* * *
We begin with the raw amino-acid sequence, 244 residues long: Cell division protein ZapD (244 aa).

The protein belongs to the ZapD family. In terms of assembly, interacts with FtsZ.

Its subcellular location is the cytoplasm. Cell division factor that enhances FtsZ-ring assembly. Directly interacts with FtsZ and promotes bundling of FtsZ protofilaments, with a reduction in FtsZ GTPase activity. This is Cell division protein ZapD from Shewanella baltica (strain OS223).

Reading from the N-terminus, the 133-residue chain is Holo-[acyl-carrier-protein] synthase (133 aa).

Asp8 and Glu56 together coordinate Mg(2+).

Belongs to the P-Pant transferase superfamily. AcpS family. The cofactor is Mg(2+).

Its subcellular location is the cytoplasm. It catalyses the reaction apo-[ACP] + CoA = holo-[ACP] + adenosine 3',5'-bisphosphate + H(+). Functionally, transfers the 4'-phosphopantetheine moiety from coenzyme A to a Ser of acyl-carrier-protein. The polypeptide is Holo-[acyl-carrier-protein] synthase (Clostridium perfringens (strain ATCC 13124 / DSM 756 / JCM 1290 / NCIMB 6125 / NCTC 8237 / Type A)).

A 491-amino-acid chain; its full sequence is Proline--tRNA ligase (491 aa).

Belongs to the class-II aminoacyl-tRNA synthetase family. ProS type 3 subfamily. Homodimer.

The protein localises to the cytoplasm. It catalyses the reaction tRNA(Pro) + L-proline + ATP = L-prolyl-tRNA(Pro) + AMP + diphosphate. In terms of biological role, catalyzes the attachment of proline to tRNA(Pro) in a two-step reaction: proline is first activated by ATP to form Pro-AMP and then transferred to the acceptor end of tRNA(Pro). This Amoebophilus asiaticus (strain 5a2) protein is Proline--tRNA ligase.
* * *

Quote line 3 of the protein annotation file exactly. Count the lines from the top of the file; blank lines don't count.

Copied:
Its subcellular location is the cytoplasm. Cell division factor that enhances FtsZ-ring assembly. Directly interacts with FtsZ and promotes bundling of FtsZ protofilaments, with a reduction in FtsZ GTPase activity. This is Cell division protein ZapD from Shewanella baltica (strain OS223).